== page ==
NMSU Round Up 1918
During New Mexico State University’s Veteran Appreciation Week, the university honors the veterans that served to protect their country. One veteran, Joseph Quesenberry, served as Captain of Company K, 18th Infantry of the First Infantry Division and was the first Aggie to die in World War I.
Writings in his personal diary and references in many historical books allow Quesenberry’s great legacy to live on.
On Dec. 31, 1916, Quesenberry reflected in his diary that he left his birth place to join the army.
“I left my home at Las Cruces, New Mexico to begin my life as a 2nd Lt. in The U.S. Army. I went to Fort Leavenworth, Kansas for a three-month course,” Quesenberry wrote.
Before he left to join the army, Quesenberry was a student at the New Mexico College of Agriculture and Mechanical Arts, now known as NMSU. In the 1914 edition of the Swastika, the university’s yearbook, he was captain of the Fourth Preparatory in the preparatory department. The yearbook describes Quesenberry as a successful leader.
“Last comes Joseph Quesenberry, our president. Joe stands at the top of everything. The class has been under his successful leadership for two years.”
In the same year, Quesenberry was also captain of the football team.
“Capt. (Joe) Quesenberry plays at left tackle and holds this position as all-star of the Southwest. Joe held the position of all-star center in 1911. He has at all times been one of the mainstays in his side of the line. His greatest feature is blocking punts. As a captain he has proven one of the best the College has ever had, keeping the light team up to a fighting pitch at all times.”
Quesenberry was engaged to Era Rentfrow, who upon hearing about his death, never married and stayed working at NMSU as registrar. Rentfrow, who’s motivation was possibly due to the death of her fiancee, tracked down Aggies who served in World War II and recorded their memories. The photos she gathered are on display at NMSU’s Memorial Tower, according to the NMSU office of the president.
According to ‘Lest We Forget: World War I and New Mexico’ by author and historian David Van Holtby, on June 1917, Quesenberry boarded one of the first ships of the fourteen-vessel convoy to Europe as a part of General John J. Pershing’s American Expeditionary Forces and the First Division, also known as “The Big Red One.” He and 377 New Mexicans with 14,000 other troops were among the first soldiers to arrive in France.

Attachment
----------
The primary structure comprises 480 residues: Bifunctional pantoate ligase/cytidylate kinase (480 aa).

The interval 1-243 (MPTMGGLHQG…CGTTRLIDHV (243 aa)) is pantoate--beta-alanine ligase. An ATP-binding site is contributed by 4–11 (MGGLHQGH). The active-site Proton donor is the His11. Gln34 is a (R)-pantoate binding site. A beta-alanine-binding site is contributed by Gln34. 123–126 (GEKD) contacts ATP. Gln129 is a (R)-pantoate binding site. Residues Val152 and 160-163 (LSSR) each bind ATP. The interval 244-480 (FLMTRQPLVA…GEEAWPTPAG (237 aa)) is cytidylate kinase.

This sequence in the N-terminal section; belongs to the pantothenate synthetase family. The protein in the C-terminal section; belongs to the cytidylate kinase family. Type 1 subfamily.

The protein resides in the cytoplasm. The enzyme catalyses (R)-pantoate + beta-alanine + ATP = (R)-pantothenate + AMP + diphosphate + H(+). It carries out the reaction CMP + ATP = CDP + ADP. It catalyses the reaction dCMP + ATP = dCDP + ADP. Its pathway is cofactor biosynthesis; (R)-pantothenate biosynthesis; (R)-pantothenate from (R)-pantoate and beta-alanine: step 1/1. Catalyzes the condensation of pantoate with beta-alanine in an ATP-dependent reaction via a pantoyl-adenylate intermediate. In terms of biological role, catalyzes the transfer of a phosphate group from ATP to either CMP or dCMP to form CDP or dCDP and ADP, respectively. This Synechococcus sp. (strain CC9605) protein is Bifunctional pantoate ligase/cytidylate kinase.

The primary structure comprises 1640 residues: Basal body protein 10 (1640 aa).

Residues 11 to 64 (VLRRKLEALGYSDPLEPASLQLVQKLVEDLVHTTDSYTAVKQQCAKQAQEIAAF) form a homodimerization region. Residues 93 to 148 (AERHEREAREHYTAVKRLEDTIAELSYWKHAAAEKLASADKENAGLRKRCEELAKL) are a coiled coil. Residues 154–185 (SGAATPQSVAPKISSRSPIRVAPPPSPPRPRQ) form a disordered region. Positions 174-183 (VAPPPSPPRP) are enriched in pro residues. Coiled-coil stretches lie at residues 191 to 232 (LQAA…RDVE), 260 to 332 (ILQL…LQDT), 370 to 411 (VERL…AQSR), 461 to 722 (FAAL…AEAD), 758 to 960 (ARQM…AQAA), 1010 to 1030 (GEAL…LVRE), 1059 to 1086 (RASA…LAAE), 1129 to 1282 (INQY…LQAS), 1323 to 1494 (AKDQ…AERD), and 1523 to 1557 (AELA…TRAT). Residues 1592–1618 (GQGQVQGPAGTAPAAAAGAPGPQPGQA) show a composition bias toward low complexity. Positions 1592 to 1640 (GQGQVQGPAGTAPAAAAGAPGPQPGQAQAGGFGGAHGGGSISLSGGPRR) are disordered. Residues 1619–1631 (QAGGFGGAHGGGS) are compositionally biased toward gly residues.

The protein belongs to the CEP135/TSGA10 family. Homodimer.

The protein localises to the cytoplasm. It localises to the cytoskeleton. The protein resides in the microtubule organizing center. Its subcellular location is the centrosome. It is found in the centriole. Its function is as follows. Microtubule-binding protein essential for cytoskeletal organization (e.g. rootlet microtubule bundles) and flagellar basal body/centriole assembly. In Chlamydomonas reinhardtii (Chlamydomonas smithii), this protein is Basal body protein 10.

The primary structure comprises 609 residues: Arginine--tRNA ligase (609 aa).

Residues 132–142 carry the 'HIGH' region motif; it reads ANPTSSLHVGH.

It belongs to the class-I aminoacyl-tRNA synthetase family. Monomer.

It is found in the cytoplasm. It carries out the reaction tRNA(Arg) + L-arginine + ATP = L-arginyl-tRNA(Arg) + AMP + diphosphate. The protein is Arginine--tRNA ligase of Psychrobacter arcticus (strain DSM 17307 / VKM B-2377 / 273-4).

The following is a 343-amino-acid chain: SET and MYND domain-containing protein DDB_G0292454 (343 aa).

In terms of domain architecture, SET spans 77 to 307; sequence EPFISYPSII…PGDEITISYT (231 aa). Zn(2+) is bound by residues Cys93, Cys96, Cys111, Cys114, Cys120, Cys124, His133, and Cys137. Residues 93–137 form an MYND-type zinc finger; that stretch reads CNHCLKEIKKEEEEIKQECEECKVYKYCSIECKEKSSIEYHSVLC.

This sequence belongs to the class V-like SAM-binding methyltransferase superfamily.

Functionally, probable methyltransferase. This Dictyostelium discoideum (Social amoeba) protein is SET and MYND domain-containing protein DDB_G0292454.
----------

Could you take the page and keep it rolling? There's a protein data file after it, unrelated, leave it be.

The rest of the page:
In July 4, 1917, they were the only division to parade the streets of Paris. After the parade, Quesenberry was stationed to Company K, 18th Infantry. While there Quesenberry described in his diary that his first experience with the infantry was a mess.
“I take care of departure from camp. Nothing has been done in getting ready. Everything is a big mess. Everybody drunk. Captain leaves all to me to pick up every match and cigarette stub,” Quesenberry wrote.
Through his leadership, his company took first place in a battalion-wide competitive drill. Quesenberry was promoted to captain the following day. It became his job to command about 250 men.
‘The Family: A Journey into the Heart of the Twentieth Century by David Laskins,’ describes Quesenberry as an idol.
“He was a great officer, a soldiers’ soldier. He was the idol of our outfit,” Private Hyman Cohen wrote about Quesenberry’s leadership as captain.
According to David Van Holtby in an interview with the Albuquerque Journal in March of 1918, Quesenberry was assigned to command the execution of Order No.1.
“In March 1918, he led a group of soldiers to pinpoint enemy positions and, if possible, capture German soldiers and documents,” Holtby said.
In ‘A History of New Mexico’ by Charles F. Coan, when the order was carried out, Quesenberry and his men captured the first German machine gun with prisoners taken by American troops.
On March 11, 1918, Quesenberry became the first American officer to be commended by General Pershing for his success in the carrying out the order.
“My hearty congratulations on fine work done by you and your men this morning. You and your detachment have set a pace for others to follow,” Pershing wrote.
The Battle of Cantigny in April 1918 was the first major American offensive battle of World War I. On April 28, the army’s Graves Registration Service recorded Quesenberry’s death was caused by the burst of a German shell. He was 23 years old when he died.
According to Cohen, he wrote that Quesenberry stayed true to his role as captain to the very end.
“Four of us carried him into the church basement of the town which was now a field hospital. We found many of our men lying there waiting for first aid and evacuation. The medics seeing the captain attempted to give him first aid. He refused treatment and ordered the medics, ‘don’t touch me until all my men are treated’ he said,” Cohen wrote.
Quesenberry was buried temporarily at an American military cemetery at Bonvillers, until his father requested that he be moved back to Las Cruces. Quesenberry is currently buried in Masonic Cemetery in Las Cruces.
Quesenberry’s great niece Susan Brown said knowing all the things that her great-uncle did makes her proud.
“I’m real proud of him. I’m just proud that he’s a family member and proud of his accomplishments and him as a veteran,” Brown said.
Quesenberry’s photo hangs in NMSU’s Memorial Hall, his uniform still on display at the NMSU University Museum and a scan of his diary during his time in the army with other information remains in the Branson Library at NMSU.